Sharron Blezard:

Here’s a wonderful essay by friend and fellow author Julia Park Tracey. Check out her book website (links provided) and then get a copy of the book. You’ll enjoy it!

Originally posted on Adventures in Thanks-Living:

(This is a guest post by friend, author, and fellow Compactor, Julia Park Tracey. Be sure to check out the website for the book. Enjoy!)

For the past year I have been sharing snippets and excerpts from the “Doris Diaries,” a collection of diaries from the 1920s through 1940s that I inherited from my Aunt Doris. The first volume of these has just been published as I’ve Got Some Lovin’ to Do: The Diaries of a Roaring Twenties Teen (1925-1926). It has been an unexpected pleasure to spend time in the presence of someone I miss very much, and whose presence in my life was akin to a fairy godmother.

When my great aunt Doris, who passed away in 2011, was beginning to fail, starting to lose some steam in that last of her 101 years, she asked me to take care of her private things, not to…

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Sharron Blezard:

Here’s the latest book I read (and thoroughly enjoyed) during my recent convalescence.

Originally posted on Adventures in Thanks-Living:

Occasionally a book comes along that just flat out tickles my fancy and keeps me turning pages in anticipation and delight. This is the kind of book I don’t want to put down. I want to savor certain snippets so much that I find myself turning again to particular quotes  and scenes. I find myself torn between galloping through to the end or savoring each page. A book like this is an experience, one that leaves the reader wanting more. Such is the case for me with I’ve Got Some Lovin’ to Do: The Diaries of a Roaring Twenties Teen.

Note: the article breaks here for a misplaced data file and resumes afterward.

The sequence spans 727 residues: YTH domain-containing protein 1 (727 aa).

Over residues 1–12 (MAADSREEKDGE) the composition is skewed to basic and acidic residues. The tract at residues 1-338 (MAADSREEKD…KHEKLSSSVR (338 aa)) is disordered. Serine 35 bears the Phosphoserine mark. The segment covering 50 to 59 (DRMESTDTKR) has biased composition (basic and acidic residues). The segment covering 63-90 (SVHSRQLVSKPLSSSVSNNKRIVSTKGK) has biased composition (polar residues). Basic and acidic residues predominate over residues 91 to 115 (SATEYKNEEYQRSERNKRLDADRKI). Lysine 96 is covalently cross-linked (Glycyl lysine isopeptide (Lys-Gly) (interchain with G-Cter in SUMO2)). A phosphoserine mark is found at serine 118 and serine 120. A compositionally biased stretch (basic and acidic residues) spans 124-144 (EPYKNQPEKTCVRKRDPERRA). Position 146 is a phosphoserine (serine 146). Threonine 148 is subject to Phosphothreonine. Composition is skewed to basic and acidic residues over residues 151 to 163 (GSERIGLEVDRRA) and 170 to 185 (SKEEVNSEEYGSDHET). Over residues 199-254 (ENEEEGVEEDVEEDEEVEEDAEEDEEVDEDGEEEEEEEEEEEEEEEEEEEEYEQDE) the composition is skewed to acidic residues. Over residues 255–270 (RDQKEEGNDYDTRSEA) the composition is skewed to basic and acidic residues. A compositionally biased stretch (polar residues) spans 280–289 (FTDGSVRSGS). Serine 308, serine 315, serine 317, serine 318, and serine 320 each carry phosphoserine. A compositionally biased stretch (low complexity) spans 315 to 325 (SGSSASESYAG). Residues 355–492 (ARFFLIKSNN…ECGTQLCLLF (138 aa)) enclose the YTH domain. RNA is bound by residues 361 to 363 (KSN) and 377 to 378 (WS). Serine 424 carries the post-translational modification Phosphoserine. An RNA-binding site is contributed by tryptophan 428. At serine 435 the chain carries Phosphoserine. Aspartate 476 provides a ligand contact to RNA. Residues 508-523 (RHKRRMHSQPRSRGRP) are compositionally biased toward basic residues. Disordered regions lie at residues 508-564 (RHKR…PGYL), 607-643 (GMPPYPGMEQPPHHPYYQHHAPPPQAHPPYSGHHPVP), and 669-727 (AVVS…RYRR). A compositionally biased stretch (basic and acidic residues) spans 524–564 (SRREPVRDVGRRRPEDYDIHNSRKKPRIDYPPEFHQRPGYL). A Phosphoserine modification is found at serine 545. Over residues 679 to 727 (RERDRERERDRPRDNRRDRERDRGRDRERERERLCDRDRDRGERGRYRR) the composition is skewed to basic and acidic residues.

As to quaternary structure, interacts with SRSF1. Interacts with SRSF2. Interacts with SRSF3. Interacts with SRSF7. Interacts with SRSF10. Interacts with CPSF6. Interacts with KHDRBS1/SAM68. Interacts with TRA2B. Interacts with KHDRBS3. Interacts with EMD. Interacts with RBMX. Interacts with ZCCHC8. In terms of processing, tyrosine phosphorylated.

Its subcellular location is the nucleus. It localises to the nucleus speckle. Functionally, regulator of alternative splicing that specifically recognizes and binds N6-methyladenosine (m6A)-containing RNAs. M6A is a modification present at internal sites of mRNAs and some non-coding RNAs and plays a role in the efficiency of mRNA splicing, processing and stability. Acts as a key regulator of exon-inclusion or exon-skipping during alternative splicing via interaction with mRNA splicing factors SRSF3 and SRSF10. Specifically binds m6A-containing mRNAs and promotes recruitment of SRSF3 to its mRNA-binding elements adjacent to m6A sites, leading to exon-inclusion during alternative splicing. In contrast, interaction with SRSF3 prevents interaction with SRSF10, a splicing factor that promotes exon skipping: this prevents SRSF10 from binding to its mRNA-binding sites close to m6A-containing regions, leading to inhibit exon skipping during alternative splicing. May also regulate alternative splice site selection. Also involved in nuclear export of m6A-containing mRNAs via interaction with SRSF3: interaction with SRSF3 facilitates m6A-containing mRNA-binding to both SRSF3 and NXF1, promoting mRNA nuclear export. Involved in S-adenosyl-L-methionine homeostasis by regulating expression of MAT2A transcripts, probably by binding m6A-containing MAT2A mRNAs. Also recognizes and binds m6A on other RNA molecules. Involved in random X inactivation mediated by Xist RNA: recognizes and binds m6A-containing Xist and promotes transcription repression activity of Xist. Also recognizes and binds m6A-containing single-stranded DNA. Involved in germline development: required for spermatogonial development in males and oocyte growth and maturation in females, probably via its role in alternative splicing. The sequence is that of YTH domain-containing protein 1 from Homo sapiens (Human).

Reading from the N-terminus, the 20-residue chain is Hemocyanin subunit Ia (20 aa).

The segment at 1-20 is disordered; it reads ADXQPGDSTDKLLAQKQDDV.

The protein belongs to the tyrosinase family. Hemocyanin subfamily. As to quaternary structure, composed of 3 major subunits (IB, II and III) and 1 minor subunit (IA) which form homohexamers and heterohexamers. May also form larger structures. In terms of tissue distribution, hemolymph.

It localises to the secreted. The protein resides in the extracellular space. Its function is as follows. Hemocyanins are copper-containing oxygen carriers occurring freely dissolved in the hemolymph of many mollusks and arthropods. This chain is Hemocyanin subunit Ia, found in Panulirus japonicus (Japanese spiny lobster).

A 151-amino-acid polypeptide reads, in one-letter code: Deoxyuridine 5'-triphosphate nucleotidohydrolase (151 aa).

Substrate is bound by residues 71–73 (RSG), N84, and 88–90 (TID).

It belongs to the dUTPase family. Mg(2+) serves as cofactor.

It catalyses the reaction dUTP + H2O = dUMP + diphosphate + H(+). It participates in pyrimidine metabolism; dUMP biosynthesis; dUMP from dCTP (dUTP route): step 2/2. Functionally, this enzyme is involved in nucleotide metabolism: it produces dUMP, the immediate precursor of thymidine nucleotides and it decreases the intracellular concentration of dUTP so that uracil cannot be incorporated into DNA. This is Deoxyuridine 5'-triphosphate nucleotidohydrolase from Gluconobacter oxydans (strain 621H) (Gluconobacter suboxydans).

Doris Louise Bailey began keeping a diary in 1925, at the tender age of 15. Chronicling her adventures became a practice she would continue throughout her long life. After her death in 2011 at the age of 101, her great-niece, author and editor Julia Park Tracey, found herself in…

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Thanks, Cristian for this wonderful post. I think variations on these eight rules apply to almost any kind of narrative writing.

A Poem a Day Helps the Words to Play

Note: If you’re a writer of prose (fiction, non-fiction, or both) this post is particularly directed at you. If you are a poet, enjoy the vote of appreciation for the wonderful work you do with words and images.

Want to polish your prose, dust off your diction, and give wings to your words? If you do, then read a poem every day. If possible, commit to write one every day or at least every week.